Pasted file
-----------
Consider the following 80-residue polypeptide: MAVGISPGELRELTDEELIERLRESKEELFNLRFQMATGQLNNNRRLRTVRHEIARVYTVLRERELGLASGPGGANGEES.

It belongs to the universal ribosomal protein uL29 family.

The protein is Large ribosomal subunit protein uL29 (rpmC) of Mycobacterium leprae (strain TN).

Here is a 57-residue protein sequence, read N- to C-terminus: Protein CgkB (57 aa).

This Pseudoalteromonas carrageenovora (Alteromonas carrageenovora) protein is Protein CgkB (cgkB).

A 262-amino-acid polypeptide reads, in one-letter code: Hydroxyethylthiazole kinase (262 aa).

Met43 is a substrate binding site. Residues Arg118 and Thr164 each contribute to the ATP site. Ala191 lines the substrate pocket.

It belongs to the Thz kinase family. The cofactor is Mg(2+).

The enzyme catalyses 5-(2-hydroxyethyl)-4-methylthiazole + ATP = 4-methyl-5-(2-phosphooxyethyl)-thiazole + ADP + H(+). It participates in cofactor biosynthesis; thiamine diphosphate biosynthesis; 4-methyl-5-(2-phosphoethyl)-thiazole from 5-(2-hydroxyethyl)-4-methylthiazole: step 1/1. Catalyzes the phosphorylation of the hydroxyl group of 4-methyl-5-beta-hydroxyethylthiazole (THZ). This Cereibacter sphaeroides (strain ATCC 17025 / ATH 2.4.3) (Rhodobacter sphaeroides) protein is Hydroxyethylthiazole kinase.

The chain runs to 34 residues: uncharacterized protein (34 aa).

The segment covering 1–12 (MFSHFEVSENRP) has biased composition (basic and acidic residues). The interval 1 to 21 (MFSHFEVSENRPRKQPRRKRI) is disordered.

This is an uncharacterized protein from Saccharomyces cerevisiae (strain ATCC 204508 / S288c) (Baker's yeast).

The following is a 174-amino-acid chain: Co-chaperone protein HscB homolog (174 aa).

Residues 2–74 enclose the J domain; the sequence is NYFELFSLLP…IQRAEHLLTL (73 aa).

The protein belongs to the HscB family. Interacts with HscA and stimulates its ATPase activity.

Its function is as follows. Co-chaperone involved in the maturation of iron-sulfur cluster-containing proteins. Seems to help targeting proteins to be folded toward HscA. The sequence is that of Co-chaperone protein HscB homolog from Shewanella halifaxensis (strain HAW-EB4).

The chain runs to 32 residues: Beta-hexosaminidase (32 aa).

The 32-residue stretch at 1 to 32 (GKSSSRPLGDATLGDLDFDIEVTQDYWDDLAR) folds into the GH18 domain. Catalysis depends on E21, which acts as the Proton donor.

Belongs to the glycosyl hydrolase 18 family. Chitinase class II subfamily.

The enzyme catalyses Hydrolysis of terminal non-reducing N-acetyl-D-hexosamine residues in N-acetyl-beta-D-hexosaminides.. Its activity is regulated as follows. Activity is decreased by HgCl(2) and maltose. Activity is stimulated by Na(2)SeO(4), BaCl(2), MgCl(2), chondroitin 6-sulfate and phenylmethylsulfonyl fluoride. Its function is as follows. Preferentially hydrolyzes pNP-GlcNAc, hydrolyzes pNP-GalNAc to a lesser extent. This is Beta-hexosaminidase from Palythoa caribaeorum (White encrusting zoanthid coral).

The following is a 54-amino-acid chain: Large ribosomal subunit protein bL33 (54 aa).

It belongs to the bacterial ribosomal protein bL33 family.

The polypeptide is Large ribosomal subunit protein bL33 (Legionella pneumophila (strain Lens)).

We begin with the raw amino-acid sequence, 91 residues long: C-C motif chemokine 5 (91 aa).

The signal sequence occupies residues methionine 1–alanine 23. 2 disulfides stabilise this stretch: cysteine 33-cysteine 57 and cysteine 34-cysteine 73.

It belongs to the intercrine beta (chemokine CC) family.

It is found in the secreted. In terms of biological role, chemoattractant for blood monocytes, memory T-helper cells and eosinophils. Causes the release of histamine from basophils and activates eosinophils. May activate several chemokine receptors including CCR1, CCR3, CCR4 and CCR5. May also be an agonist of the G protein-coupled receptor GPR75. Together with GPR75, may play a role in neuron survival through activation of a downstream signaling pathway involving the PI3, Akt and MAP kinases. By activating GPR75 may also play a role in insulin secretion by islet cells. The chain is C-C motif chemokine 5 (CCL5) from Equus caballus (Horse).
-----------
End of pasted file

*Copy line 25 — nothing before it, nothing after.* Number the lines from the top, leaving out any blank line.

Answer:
The signal sequence occupies residues methionine 1–alanine 23. 2 disulfides stabilise this stretch: cysteine 33-cysteine 57 and cysteine 34-cysteine 73.